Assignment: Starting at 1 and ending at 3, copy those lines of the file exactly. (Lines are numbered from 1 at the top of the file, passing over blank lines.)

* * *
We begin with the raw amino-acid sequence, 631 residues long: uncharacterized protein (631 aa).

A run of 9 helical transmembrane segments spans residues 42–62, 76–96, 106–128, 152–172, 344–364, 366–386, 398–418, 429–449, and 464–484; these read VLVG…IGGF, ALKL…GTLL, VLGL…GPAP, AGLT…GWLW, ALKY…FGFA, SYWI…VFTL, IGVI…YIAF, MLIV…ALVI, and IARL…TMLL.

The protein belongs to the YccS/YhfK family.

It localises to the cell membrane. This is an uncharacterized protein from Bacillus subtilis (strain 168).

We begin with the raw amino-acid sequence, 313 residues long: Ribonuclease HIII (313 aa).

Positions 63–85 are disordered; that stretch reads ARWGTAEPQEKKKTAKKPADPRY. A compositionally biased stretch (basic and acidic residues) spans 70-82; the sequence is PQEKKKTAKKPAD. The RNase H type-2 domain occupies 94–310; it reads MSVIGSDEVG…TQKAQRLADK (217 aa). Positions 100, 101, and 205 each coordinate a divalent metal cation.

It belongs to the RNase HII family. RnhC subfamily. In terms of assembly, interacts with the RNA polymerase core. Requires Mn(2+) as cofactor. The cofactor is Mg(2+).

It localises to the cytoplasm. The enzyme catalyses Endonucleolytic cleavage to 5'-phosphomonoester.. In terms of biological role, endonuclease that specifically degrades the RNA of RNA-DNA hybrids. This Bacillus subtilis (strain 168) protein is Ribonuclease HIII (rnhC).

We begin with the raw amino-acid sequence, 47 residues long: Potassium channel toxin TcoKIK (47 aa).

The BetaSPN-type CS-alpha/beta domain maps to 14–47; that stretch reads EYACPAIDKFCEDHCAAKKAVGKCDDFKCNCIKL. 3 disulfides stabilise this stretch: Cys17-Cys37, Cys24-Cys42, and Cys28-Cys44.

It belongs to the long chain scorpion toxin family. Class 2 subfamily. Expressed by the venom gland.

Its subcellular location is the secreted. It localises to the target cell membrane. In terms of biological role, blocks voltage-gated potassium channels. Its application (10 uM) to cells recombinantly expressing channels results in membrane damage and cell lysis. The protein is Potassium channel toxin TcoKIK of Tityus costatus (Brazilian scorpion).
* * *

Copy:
We begin with the raw amino-acid sequence, 631 residues long: uncharacterized protein (631 aa).

A run of 9 helical transmembrane segments spans residues 42–62, 76–96, 106–128, 152–172, 344–364, 366–386, 398–418, 429–449, and 464–484; these read VLVG…IGGF, ALKL…GTLL, VLGL…GPAP, AGLT…GWLW, ALKY…FGFA, SYWI…VFTL, IGVI…YIAF, MLIV…ALVI, and IARL…TMLL.

The protein belongs to the YccS/YhfK family.